But these incremental gains are becoming insignificant. According to Caspari, the company’s current eight-speed automatic transmission is only eleven percent more efficient than its six-speed automatic transmission.
Currently, many luxury automakers are using versions of ZF’s eight-speed, including BMW across its model range and Chrysler uses them for their 300 sedan. Chrysler is also planning to use a nine-speed automatic transmission for its upcoming Chrysler 200 and Dodge Avenger midsize sedan replacement.
Some time last year, Hyundai announced that they are developing a ten-speed automatic transmission which they planned to use on future versions of the Genesis, Equus and also probably the Kia K9 (which shares similar mechanical parts).
If a ten-speed automatic transmission does arrive, what’s next? Heading to an eleven, twelve or any higher number transmission could add cost and complexity without any realised gains in fuel efficiency that automakers are searching for as they prepare for mounting Corporate Average Fuel Economy (CAFE) regulations from the US federal government which is set to go up to 54.5 mpg by 2025.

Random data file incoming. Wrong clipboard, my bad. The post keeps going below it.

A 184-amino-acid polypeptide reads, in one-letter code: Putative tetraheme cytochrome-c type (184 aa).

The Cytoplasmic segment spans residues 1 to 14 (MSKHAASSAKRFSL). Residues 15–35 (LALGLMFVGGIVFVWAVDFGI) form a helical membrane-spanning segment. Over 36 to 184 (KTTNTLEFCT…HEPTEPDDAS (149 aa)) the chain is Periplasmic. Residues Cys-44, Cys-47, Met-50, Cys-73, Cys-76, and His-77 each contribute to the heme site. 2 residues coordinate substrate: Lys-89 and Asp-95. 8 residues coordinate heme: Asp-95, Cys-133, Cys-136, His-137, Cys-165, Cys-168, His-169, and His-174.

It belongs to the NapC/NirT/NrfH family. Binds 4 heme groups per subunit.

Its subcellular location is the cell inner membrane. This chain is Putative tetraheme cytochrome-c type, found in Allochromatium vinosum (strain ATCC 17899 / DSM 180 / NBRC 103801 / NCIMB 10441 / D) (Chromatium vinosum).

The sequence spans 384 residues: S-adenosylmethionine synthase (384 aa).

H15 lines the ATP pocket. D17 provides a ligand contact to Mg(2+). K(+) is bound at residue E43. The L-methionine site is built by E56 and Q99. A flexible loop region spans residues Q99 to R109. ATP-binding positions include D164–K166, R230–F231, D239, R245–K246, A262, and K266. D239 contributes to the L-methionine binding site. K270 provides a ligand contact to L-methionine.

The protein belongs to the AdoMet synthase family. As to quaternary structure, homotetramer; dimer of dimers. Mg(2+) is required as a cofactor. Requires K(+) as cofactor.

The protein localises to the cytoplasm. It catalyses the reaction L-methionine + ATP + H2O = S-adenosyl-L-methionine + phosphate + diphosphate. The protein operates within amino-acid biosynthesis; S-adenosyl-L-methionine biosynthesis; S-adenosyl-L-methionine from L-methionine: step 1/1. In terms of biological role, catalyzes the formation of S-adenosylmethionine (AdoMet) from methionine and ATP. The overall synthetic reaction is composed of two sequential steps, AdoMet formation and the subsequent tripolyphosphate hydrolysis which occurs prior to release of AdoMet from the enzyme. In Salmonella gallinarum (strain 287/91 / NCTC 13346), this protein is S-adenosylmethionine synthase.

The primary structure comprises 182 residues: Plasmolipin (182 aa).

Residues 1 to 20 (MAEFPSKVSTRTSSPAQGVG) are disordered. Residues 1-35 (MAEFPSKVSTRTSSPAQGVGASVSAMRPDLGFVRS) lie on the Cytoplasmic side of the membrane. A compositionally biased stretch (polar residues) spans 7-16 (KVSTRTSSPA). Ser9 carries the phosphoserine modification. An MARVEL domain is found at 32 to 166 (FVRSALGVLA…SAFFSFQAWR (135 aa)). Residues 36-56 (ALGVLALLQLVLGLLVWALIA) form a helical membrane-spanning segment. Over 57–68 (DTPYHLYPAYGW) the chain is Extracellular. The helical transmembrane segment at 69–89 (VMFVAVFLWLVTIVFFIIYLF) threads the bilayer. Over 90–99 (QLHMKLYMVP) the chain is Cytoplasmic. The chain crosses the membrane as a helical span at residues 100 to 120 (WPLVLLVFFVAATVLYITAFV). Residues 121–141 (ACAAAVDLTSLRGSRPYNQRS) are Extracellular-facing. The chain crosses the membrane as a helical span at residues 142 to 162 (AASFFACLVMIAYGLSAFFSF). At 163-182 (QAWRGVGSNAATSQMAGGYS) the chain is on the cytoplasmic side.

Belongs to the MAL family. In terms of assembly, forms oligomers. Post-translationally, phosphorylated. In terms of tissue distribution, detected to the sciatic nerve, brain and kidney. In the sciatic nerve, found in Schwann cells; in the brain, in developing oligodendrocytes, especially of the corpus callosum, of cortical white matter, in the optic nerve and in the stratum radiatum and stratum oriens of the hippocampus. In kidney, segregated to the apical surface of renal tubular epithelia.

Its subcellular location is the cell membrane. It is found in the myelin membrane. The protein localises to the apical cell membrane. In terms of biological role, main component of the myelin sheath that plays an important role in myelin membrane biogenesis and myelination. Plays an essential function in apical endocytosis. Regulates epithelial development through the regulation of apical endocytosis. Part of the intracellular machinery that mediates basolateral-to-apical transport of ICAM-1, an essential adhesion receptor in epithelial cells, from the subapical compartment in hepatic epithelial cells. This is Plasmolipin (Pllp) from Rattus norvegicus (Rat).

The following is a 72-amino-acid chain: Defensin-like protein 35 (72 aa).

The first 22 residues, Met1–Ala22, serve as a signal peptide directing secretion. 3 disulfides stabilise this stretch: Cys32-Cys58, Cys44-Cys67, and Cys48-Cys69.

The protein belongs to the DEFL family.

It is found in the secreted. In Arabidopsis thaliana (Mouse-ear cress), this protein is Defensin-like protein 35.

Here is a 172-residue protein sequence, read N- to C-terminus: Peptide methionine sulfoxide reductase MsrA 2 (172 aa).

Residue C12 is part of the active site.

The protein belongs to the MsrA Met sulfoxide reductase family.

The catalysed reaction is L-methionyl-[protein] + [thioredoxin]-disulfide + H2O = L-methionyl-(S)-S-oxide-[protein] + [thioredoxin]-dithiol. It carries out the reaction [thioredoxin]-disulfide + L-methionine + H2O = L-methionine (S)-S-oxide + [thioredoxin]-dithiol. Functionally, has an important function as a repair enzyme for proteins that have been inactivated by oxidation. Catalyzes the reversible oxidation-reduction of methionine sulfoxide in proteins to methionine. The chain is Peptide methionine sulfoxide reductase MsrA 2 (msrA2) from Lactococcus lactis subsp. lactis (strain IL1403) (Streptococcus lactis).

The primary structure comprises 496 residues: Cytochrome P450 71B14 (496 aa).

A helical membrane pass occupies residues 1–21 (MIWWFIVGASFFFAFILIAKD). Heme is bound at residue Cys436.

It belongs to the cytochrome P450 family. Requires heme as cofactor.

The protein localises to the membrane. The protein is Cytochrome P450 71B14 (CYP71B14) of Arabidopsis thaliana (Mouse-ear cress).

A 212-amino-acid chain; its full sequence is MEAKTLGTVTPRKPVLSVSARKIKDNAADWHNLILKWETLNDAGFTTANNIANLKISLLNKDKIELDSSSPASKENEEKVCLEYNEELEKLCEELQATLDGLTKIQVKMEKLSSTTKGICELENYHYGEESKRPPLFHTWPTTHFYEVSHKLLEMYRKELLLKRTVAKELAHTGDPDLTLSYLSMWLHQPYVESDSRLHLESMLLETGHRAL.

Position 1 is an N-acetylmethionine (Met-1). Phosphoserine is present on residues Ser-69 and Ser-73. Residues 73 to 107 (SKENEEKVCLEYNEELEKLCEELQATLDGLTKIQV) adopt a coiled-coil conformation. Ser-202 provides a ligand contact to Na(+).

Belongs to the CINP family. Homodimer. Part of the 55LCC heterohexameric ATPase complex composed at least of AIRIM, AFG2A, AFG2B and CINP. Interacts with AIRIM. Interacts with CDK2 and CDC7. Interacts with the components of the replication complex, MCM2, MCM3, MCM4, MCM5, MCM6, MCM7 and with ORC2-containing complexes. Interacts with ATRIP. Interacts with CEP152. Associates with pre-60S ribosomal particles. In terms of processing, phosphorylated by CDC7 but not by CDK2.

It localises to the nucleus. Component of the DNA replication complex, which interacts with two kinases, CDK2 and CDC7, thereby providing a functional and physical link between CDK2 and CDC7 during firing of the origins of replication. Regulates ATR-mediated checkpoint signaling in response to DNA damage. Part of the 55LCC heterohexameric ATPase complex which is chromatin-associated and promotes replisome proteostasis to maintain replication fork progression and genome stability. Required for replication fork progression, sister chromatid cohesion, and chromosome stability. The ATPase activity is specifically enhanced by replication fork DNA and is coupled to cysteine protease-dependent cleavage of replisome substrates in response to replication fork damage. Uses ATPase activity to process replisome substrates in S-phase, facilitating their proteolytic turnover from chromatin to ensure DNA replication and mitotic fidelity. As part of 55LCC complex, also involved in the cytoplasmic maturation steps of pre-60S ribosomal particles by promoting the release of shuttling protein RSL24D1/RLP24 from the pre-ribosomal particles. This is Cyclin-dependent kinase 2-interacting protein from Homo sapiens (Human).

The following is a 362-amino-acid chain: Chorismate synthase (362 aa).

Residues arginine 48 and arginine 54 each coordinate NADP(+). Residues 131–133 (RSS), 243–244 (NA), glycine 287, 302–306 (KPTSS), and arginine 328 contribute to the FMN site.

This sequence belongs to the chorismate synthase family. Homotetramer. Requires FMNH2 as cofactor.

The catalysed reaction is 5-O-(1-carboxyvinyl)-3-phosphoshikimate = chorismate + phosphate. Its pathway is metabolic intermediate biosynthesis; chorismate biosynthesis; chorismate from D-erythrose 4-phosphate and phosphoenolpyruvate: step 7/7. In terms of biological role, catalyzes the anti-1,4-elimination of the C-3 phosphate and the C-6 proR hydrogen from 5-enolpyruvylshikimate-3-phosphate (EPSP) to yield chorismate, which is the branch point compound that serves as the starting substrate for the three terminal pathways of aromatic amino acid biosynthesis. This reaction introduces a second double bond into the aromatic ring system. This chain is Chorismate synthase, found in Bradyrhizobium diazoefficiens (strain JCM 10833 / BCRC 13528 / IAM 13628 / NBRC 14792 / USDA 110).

Eventually, one day all of this will come to an end and automakers might go down the route of continuous variable auto transmissions (CVT), just like Nissan in most of its models. Instead of using a fixed number of gears, the Nissan transmission uses a chain-link belt that shuffles across two cone-shaped pulleys to give a nearly infinite variability, instead of fixed gears.
The gear-adding race is expected to come to an end soon or at least it will tone down a little. With Hyundai and ZF still in the midst of developing transmission with more gears, this race might go on for another decade or so. Anyway, soon is, after all, a relative word.